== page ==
To address accelerating demand for high-speed mobile Internet services and e-commerce applications, China Unicom will deploy Optical Long Haul backbone networks from Nortel Networks at its Beijing headquarters and in Guangdong, Fujian and Zhejiang Provinces under contracts collectively estimated to be worth US$14 million.
China Unicom is China's leading alternate telecommunications network operator, providing long distance and international telephone services, data services, paging services and mobile communications to some 40 million GSM wireless subscribers.
Under the contracts, China Unicom will deploy Nortel Networks OPTera* Long Haul 1600 Optical Line Systems, as well as Nortel Networks Preside* network management system. Nortel Networks OPTera Long Haul 1600 uses dense wavelength division multiplexing (DWDM) technology, maximizing optical fiber capacity by splitting light into as many as 160 channels and allowing more data to be carried across the Internet backbone. DWDM facilitates multi-terabit systems with high-bandwidth receivers and electronic circuits.
Nortel Networks has worked closely with China Unicom in recent years, securing numerous wireless contracts to build and expand GSM and CDMA networks to serve approximately 15 million subscribers in Zhejiang, Chongqing, Shandong, Shaanxi, Shanxi, Hunan, Ningxia, Heilongjiang, Henan and Xinjiang. Nortel Networks has also been awarded 12 metro network contracts from China Unicom to build ATM multiservice and Optical Ethernet networks.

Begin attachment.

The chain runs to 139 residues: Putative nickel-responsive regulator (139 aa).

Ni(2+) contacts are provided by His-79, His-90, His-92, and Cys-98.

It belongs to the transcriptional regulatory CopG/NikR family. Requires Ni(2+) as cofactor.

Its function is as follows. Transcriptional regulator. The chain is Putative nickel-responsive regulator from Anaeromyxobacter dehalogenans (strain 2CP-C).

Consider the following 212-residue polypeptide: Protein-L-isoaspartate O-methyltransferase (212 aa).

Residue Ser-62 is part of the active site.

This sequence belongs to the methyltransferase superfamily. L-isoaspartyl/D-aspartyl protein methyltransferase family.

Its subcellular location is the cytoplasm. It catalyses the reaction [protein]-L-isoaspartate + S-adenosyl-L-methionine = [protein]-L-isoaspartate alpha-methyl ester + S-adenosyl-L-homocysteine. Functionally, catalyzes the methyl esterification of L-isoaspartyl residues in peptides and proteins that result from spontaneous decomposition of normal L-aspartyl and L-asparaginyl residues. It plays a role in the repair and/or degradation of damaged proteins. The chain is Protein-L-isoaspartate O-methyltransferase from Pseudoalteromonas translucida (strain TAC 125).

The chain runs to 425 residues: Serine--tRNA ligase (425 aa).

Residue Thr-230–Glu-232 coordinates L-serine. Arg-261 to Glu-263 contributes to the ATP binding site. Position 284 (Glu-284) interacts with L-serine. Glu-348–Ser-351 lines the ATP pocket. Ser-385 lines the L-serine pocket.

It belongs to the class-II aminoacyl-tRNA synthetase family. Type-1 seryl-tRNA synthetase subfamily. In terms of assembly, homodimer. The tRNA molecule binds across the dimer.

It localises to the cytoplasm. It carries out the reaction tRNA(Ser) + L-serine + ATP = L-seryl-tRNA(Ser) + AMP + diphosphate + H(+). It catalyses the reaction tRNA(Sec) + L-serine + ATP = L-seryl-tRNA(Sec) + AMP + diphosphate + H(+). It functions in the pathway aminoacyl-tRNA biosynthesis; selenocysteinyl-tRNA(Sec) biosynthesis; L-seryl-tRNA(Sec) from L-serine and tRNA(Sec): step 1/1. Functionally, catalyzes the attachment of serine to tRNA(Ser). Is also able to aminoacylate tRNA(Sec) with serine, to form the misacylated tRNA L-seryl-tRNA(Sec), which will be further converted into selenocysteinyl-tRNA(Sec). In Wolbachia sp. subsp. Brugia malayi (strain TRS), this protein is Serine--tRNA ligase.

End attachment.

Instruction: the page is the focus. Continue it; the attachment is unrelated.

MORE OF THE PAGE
Cable Television Laboratories (known as CableLabs), a consortium of cable operators from North and South America, has completed the specification for DOCSIS 2.0 (Data Over Cable Service Interface Specification). The specification boosts the capacity of the upstream side of the connection compared to the previous version to 30 megabits per second in both directions, CableLabs said in a statement.
DOCSIS 2.0 defines two modulation techniques: S-CDMA (synchronous code division multiple access) and A-TDMA (advanced frequency-agile time division multiple access).
Interoperability testing of products is due to start in the first quarter of this year and certification testing is expected by the third quarter, the consortium said. Cable operators and suppliers have been working on the new specification since 1998, CableLabs said.